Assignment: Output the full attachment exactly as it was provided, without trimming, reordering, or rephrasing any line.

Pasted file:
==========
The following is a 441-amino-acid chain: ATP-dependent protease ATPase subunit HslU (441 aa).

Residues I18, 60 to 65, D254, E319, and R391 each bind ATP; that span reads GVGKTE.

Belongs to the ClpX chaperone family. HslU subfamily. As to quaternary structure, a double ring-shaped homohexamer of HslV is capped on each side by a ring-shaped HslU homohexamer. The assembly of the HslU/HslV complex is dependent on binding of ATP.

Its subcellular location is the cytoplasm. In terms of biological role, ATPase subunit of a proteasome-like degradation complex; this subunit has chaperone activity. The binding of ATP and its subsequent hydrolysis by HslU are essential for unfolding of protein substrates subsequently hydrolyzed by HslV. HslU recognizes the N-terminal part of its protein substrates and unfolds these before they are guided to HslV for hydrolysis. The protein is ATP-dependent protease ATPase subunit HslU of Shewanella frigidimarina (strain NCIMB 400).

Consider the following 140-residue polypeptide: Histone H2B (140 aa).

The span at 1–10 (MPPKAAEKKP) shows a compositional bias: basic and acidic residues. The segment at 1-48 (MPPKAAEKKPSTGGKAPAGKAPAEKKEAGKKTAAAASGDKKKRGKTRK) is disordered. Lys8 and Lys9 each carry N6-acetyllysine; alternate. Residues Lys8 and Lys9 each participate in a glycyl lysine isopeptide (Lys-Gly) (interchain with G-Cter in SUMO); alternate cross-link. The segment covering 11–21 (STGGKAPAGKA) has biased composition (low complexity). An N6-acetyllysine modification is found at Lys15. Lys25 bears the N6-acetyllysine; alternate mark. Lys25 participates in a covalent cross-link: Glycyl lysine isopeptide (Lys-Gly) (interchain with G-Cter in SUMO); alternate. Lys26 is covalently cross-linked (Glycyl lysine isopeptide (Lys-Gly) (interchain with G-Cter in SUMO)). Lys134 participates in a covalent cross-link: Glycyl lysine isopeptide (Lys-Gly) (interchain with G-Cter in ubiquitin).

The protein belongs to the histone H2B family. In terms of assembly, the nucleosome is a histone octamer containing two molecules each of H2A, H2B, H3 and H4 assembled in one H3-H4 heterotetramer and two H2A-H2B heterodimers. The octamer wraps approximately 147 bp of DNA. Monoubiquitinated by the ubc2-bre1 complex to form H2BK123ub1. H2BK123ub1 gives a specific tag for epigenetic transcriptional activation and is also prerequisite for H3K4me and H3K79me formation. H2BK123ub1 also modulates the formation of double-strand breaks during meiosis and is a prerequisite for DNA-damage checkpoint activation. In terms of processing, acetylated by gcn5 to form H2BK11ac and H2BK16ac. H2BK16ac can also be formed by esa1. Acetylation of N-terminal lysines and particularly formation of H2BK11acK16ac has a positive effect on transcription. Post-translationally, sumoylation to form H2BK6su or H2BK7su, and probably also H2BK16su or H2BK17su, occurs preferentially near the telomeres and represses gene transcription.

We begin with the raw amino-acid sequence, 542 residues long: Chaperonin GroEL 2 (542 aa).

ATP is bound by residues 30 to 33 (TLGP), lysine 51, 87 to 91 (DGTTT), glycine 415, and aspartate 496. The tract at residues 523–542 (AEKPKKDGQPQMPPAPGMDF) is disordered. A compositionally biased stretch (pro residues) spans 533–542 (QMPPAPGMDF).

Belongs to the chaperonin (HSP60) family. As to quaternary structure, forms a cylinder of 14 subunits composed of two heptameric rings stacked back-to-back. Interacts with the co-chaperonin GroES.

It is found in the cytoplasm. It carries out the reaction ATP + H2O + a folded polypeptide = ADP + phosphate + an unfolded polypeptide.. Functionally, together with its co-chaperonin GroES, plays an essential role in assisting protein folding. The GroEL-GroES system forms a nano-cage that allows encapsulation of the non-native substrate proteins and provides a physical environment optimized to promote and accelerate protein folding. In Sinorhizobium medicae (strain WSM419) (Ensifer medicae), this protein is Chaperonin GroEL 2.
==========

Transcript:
The following is a 441-amino-acid chain: ATP-dependent protease ATPase subunit HslU (441 aa).

Residues I18, 60 to 65, D254, E319, and R391 each bind ATP; that span reads GVGKTE.

Belongs to the ClpX chaperone family. HslU subfamily. As to quaternary structure, a double ring-shaped homohexamer of HslV is capped on each side by a ring-shaped HslU homohexamer. The assembly of the HslU/HslV complex is dependent on binding of ATP.

Its subcellular location is the cytoplasm. In terms of biological role, ATPase subunit of a proteasome-like degradation complex; this subunit has chaperone activity. The binding of ATP and its subsequent hydrolysis by HslU are essential for unfolding of protein substrates subsequently hydrolyzed by HslV. HslU recognizes the N-terminal part of its protein substrates and unfolds these before they are guided to HslV for hydrolysis. The protein is ATP-dependent protease ATPase subunit HslU of Shewanella frigidimarina (strain NCIMB 400).

Consider the following 140-residue polypeptide: Histone H2B (140 aa).

The span at 1–10 (MPPKAAEKKP) shows a compositional bias: basic and acidic residues. The segment at 1-48 (MPPKAAEKKPSTGGKAPAGKAPAEKKEAGKKTAAAASGDKKKRGKTRK) is disordered. Lys8 and Lys9 each carry N6-acetyllysine; alternate. Residues Lys8 and Lys9 each participate in a glycyl lysine isopeptide (Lys-Gly) (interchain with G-Cter in SUMO); alternate cross-link. The segment covering 11–21 (STGGKAPAGKA) has biased composition (low complexity). An N6-acetyllysine modification is found at Lys15. Lys25 bears the N6-acetyllysine; alternate mark. Lys25 participates in a covalent cross-link: Glycyl lysine isopeptide (Lys-Gly) (interchain with G-Cter in SUMO); alternate. Lys26 is covalently cross-linked (Glycyl lysine isopeptide (Lys-Gly) (interchain with G-Cter in SUMO)). Lys134 participates in a covalent cross-link: Glycyl lysine isopeptide (Lys-Gly) (interchain with G-Cter in ubiquitin).

The protein belongs to the histone H2B family. In terms of assembly, the nucleosome is a histone octamer containing two molecules each of H2A, H2B, H3 and H4 assembled in one H3-H4 heterotetramer and two H2A-H2B heterodimers. The octamer wraps approximately 147 bp of DNA. Monoubiquitinated by the ubc2-bre1 complex to form H2BK123ub1. H2BK123ub1 gives a specific tag for epigenetic transcriptional activation and is also prerequisite for H3K4me and H3K79me formation. H2BK123ub1 also modulates the formation of double-strand breaks during meiosis and is a prerequisite for DNA-damage checkpoint activation. In terms of processing, acetylated by gcn5 to form H2BK11ac and H2BK16ac. H2BK16ac can also be formed by esa1. Acetylation of N-terminal lysines and particularly formation of H2BK11acK16ac has a positive effect on transcription. Post-translationally, sumoylation to form H2BK6su or H2BK7su, and probably also H2BK16su or H2BK17su, occurs preferentially near the telomeres and represses gene transcription.

We begin with the raw amino-acid sequence, 542 residues long: Chaperonin GroEL 2 (542 aa).

ATP is bound by residues 30 to 33 (TLGP), lysine 51, 87 to 91 (DGTTT), glycine 415, and aspartate 496. The tract at residues 523–542 (AEKPKKDGQPQMPPAPGMDF) is disordered. A compositionally biased stretch (pro residues) spans 533–542 (QMPPAPGMDF).

Belongs to the chaperonin (HSP60) family. As to quaternary structure, forms a cylinder of 14 subunits composed of two heptameric rings stacked back-to-back. Interacts with the co-chaperonin GroES.

It is found in the cytoplasm. It carries out the reaction ATP + H2O + a folded polypeptide = ADP + phosphate + an unfolded polypeptide.. Functionally, together with its co-chaperonin GroES, plays an essential role in assisting protein folding. The GroEL-GroES system forms a nano-cage that allows encapsulation of the non-native substrate proteins and provides a physical environment optimized to promote and accelerate protein folding. In Sinorhizobium medicae (strain WSM419) (Ensifer medicae), this protein is Chaperonin GroEL 2.